Natural Remedies for Conjunctivitis: Discover The Best Natural Treatments receives compensation from some of the companies, products, and services listed on this page. Advertising Disclosure

Natural Remedies for conjunctivitis or pinkeye will be needed if the membrane lining of the inner part of the eyelid becomes inflamed. The eyes may appear swollen and bloodshot, often itchy and irritated. If there is pus, eyelids usually stick together after being closed. There may not be pain but a sensation of sand in the eye.

Conjunctivitis Causes

natural remedies for conjunctivitis

The conjunctiva is the delicate membrane that connects the eyeball and the inner eyelid. It is usually transparent but turns a blood-red color when irritated or inflamed. There may possibly be some discharge from the eye. The origin may be viral if the discharge is thin and watery. If it is white and stringy, the cause may be allergenic. If there is pus, it may be bacterial in origin.

Conjunctivitis is highly contagious when it is caused by a virus. The cause is generally viral or bacterial infection. But physical or chemical injury may be involved (such as injury to the eye, bacterial infection, allergens, dust, animal danders, pollen, medications, contact lens solutions, fumes, smoke, chemicals, cosmetics, tobacco smoke, air pollution, or other foreign substances in the eye).

Be careful when out swimming in pool water. It can cause eye and ear infections. Straining one’s eyes may also produce irritation or congestion of the conjunctiva. It typically occurs during a case of measles. In chronic or persistent cases, conjunctivitis may be related to a lack of vitamin A or toxicity due to liver or kidney dysfunctions.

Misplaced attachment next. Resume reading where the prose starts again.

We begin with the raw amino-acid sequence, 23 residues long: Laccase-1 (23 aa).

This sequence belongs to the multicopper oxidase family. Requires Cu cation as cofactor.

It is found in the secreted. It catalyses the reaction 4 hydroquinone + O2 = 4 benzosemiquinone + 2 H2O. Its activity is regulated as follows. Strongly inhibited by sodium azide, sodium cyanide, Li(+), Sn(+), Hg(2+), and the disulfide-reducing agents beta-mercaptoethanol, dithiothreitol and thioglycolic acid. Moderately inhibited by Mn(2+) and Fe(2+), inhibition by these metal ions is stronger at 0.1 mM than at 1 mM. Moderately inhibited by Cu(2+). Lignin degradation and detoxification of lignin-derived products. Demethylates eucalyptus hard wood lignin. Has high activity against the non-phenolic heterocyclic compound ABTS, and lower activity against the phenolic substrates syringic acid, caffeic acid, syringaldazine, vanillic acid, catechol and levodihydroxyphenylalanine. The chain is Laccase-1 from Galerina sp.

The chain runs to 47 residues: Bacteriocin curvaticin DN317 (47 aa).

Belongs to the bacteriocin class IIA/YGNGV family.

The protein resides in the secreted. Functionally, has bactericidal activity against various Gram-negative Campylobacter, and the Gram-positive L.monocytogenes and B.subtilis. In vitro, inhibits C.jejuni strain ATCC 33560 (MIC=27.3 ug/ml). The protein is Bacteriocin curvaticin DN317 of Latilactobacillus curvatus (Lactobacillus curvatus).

When the cause is a result of allergens, the infection may reoccur at a particular time each year. In young children, “viral conjunctivitis” can occur from spring till fall and clear up in the winter. Viral conjunctivitis is often found among groups of schoolchildren. Conjunctivitis (pinkeye) is Western civilization’s most common form of eye infection.

Infants born at a hospital, especially those who remain there for extended periods after birth, may be exposed to germs in the nursery. Those born at home are less likely to contract newborn conjunctivitis.

Chlamydial conjunctivitis typically begins five to twelve days after birth. Gonorrheal conjunctivitis usually appears two to four days following birth. Both infections are transmitted from the mother during passage through the birth canal.

Natural Remedies for Conjunctivitis

  • Take beta carotene (1000 IU, thrice daily for one week; then 25,000 IU daily). This will provide much-needed vitamin A.
  • Take one comprehensive B complex tablet daily. Also, vitamin C with bioflavonoids (1000 to 5000 mg in divided daily doses). Zinc (25 mg daily).
  • Apply warm poultices of three percent boric acid on the closed eye. A boric acid ophthalmic ointment may be obtained without a prescription from your local pharmacy.
  • Apply charcoal poultices overnight. Mix enough water in to make a thick paste. And spread it over a piece of cloth larger than the inflamed area. Hold it in place with an ace bandage and leave it on overnight. Use enough pressure to hold it in place—but not so tight that pressure is placed on the lid or eyeball. To avoid spreading the infection, carefully dispose of the cloth in the morning. Do not save and use it again.